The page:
Monthly Archives: January 2013

An evening walk in Duncannon

I spent the weekend at home in Wexford.

Before leaving yesterday (Sunday) evening, my mother (Phyl); her three eldest grandchildren, Shauna, Atlanta and Savannah; Rusty (the most blogged about dog in Wexford) and I all set off for a walk on nearby Duncannon Beach.

The wind was really strong, the tide was right in, it was freezing cold… and a lot of fun!

The sun was setting as we came back up the beach too, which made for a pretty picture – one I don’t do justice to with these photos.

Thanks as ever to my willing young models and apologies to their mother (Amy) for sending them home slightly wet and mostly covered in sand!

Footsteps in the sand (Atlanta)

Footsteps in the sand (Atlanta)

Rusty and Shauna

Rusty and Shauna

Phyl and Savannah

Phyl and Savannah

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Savannah

Savannah

Koala in the long grass

Koala in the long grass

Messing!

Messing

The result of said messing

The result of the messing – Savannah came off worse!

More messing!

More messing

One of the two poor dead seals we came across

One of the two poor, dead seals we came across…

And the other one

And the other one

Savannah

Savannah

Shauna on the first of the two crucial rocks for the stream crossing

Shauna on the first of the two crucial rocks for the stream crossing

Atlanta and Phyl

Atlanta and Phyl

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Sisters jumping!

Sisters jumping!

Looking towards the South Beach housing estate

Looking towards the South Beach housing estate

Atlanta

Atlanta and her cold face!

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Running down

Savannah preparing for take off

Taking flight

Atlanta taking off

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Granddaughter and grandmother fleeing the waves

Granddaughter and grandmother fleeing the waves as the sun disappears

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Mixed Bag!

So, I’ll level with you here.

if I hadn’t been so busy lately these photos wouldn’t be up here.

Getting some quality time with my camera has been increasingly difficult, but I’ll be addressing that next weekend – in some style I hope!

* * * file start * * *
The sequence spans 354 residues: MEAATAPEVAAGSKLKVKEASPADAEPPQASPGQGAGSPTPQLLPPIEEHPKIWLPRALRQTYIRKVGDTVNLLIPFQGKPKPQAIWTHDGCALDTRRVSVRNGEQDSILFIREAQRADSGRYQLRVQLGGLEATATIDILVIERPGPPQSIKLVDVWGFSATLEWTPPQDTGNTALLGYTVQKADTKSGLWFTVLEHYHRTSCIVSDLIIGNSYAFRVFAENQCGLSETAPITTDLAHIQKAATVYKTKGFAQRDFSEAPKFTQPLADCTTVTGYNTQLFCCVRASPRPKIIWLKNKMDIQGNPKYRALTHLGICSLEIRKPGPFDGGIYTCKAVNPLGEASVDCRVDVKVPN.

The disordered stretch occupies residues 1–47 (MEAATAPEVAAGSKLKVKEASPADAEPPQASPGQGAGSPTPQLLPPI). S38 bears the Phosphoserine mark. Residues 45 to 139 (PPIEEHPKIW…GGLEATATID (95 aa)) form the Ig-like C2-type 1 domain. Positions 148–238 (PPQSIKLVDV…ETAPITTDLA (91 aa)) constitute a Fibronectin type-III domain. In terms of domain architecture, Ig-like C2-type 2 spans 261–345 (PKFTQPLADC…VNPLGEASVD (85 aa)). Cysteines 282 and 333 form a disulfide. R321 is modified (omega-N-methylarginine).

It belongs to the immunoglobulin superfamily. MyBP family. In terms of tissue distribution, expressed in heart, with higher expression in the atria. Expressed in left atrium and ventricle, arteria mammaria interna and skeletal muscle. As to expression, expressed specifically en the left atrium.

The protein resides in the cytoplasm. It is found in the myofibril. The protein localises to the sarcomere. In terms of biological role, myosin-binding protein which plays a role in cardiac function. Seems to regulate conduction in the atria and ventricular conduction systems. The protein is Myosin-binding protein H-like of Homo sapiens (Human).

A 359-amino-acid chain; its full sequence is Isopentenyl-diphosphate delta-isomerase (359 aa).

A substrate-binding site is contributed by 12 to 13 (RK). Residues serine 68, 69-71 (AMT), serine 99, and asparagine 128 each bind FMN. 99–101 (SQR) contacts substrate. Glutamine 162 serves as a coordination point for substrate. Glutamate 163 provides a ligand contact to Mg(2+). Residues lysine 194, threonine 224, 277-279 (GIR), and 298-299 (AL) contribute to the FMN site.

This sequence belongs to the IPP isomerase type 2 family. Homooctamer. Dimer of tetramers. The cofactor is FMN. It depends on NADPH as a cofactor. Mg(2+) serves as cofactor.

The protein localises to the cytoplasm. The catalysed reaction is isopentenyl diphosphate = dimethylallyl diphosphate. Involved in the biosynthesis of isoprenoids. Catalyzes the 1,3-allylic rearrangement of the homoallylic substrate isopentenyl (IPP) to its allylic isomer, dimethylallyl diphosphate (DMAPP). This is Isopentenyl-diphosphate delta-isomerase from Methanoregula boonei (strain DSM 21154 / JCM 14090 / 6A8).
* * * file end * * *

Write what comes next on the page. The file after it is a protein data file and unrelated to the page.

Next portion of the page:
Until then, dear reader, please look kindly on this mixed bag of photos from recent weeks, most of which were taken on a stroll around Dublin, which took in St Stephen’s Green and the Iveagh Gardens.

Others were just random snaps when something caught my eye when the camera was close by.

I’ll try caption them, as best I can.

Laura getting ready

Laura getting ready

Feeding the swans in St Stephen's Green

Feeding the swans in St Stephen’s Green

Louis Copeland Outfitters

Louis Copeland Outfitters

Iveagh Gardens

Iveagh Gardens

Taking flight in St Stephen's Green

Taking flight in St Stephen’s Green

Lonely Cherub

Lonely Cherub

Andrew's Lane Theatre

Andrew’s Lane Theatre

Andrew's Lane

Andrew’s Lane

Letter box, Iveagh Gardens

Letter box, Iveagh Gardens

Church of the Sacred Heart, Arbour Hilll

Church of the Sacred Heart, Arbour Hill

Strolling through the Iveagh Gardens

Strolling through the Iveagh Gardens

Crane Lane

Crane Lane

Trees light the bike lane on Dublin's south quay

Trees light the bike lane on Dublin’s south quay

Iveagh Garden Angel

Iveagh Garden Angel

Cuckoo Lane

Cuckoo Lane

Face to face in St Stephen's Green

Face to face in St Stephen’s Green

True love?

True love?

Andrew's Lane

Andrew’s Lane

Smithfield Square

Smithfield Square

Ringing the bell to clear the Iveagh Gardens/bring an end to this post!

Ringing the bell to clear the Iveagh Gardens/bring an end to this post!

Kilmainham Gaol

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A Bird’s Eye View of Dublin

A Bird's Eye View of Dublin

A Bird’s Eye View of Dublin

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So last night I put one of my Christmas presents up on the wall. It is a copy of an amazingly detailed drawing of Victorian Dublin, dating from 1890.